By Mary Robinette Kowal
Read by Mary Robinette Kowal
“Perfection is different to every viewer.”From Goodreads:
― Mary Robinette Kowal, Shades of Milk and Honey
Shades of Milk and Honey is an intimate portrait of Jane Ellsworth, a woman ahead of her time in a world where the manipulation of glamour is considered an essential skill for a lady of quality. But despite the prevalence of magic in everyday life, other aspects of Dorchester’s society are not that different: Jane and her sister Melody’s lives still revolve around vying for the attentions of eligible men.
Jane resists this fate, and rightly so: while her skill with glamour is remarkable, it is her sister who is fair of face, and therefore wins the lion’s share of the attention. At the ripe old age of twenty-eight, Jane has resigned herself to being invisible forever. But when her family’s honor is threatened, she finds that she must push her skills to the limit in order to set things right--and, in the process, accidentally wanders into a love story of her own.
A delightful cross between a Jane Austen story of manners and...well, magic. If I had to compare this story to anything, I'd say it's fairly similar in tone to that of Jonathan Strange and Mr. Norrell, though Shades is not as dense.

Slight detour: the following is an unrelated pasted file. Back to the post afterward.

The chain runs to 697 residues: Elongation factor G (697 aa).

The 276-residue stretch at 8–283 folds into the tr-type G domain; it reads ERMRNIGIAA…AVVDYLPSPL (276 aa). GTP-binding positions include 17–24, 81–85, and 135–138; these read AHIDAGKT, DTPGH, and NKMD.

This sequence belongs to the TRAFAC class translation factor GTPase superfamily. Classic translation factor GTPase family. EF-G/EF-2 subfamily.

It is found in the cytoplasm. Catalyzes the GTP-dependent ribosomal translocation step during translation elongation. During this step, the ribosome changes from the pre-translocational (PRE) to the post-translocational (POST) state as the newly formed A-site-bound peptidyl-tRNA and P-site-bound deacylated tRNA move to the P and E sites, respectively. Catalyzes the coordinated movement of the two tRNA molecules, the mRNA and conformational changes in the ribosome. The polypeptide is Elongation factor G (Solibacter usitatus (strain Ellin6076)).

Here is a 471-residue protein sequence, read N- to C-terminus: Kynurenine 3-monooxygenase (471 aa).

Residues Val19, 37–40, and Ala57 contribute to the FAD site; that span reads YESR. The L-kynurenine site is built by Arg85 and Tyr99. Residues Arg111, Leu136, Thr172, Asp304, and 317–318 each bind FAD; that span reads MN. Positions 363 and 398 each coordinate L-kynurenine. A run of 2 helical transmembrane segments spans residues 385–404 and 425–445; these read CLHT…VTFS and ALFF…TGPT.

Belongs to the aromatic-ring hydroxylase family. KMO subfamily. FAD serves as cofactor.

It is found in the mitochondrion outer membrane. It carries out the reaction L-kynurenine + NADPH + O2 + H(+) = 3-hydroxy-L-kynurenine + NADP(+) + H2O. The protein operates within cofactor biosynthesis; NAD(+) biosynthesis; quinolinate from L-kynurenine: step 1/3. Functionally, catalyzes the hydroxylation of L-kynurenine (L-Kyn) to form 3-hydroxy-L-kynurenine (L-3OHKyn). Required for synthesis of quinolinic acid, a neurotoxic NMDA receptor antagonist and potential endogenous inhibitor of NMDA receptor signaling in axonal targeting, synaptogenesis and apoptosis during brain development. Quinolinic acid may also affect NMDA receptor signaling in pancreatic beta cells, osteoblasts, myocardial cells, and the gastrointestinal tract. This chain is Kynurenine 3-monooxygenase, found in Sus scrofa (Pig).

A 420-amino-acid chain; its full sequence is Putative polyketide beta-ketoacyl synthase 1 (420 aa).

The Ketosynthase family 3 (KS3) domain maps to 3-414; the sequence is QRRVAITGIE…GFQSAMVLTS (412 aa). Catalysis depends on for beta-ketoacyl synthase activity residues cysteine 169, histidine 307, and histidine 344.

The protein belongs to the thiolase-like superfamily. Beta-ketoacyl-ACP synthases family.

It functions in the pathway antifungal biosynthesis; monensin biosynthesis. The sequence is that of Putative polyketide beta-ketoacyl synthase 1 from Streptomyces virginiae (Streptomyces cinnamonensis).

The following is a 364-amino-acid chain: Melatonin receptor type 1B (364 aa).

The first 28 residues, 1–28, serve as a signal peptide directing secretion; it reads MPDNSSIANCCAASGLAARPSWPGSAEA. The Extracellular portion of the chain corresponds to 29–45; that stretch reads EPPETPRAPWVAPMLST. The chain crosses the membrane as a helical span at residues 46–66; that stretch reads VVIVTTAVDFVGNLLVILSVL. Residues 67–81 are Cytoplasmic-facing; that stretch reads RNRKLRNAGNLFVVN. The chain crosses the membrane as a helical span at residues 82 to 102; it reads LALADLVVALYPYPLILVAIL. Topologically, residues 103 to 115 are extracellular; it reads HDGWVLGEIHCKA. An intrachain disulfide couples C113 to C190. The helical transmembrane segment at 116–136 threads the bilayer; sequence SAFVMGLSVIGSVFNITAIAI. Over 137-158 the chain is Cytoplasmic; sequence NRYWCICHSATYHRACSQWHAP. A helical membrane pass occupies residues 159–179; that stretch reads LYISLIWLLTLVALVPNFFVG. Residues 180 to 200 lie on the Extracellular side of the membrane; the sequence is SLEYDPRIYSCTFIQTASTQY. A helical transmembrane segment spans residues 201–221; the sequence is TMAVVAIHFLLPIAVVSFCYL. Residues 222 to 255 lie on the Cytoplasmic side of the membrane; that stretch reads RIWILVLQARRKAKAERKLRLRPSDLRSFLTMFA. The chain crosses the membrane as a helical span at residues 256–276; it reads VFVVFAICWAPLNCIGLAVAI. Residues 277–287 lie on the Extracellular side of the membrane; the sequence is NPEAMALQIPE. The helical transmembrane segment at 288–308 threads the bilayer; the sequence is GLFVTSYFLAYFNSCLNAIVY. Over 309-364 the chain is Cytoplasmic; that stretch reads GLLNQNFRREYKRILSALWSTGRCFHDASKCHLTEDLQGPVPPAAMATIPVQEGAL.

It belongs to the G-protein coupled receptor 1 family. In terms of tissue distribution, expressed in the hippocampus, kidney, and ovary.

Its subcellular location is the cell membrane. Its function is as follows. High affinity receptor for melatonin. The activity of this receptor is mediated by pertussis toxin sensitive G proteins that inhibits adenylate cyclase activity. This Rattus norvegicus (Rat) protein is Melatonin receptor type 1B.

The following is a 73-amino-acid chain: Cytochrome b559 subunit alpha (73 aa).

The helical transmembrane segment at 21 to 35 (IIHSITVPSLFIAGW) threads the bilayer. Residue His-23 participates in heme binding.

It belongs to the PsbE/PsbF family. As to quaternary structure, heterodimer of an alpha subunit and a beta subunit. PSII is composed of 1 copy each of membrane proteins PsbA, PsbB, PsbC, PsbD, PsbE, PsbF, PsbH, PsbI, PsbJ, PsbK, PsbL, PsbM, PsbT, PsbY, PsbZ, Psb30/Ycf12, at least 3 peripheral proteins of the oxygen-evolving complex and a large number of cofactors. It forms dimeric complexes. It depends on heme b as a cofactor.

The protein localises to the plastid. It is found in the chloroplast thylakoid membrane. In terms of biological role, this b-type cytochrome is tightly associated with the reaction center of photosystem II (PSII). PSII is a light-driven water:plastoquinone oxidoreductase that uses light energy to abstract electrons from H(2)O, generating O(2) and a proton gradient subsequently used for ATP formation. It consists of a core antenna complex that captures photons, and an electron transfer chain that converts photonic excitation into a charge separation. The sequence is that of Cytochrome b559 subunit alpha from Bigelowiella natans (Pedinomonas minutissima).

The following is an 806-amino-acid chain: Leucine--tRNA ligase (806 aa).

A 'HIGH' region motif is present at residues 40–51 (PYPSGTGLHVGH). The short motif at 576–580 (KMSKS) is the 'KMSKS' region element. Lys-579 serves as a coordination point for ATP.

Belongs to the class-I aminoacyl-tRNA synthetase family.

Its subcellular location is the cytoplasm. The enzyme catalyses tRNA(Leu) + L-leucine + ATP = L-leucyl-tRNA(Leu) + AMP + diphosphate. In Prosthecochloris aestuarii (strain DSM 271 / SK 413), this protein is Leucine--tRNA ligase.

I loved Jane, she was very Anne Elliot-esque, and Anne is probably my favorite classical heroine. Her sister, Melody, on the other hand, frustrated me to no end (people who act like her generally do).
I listened to the audio book version of the story, and it was read by the author, who did a wonderful job. I always feel like I'm getting the truest version of the story when it's read by the author, and Kowal did a lovely job with the telling.
I'd recommend this book to fans of Austen, fantasy, and historicals. It'd also work well as a YA crossover.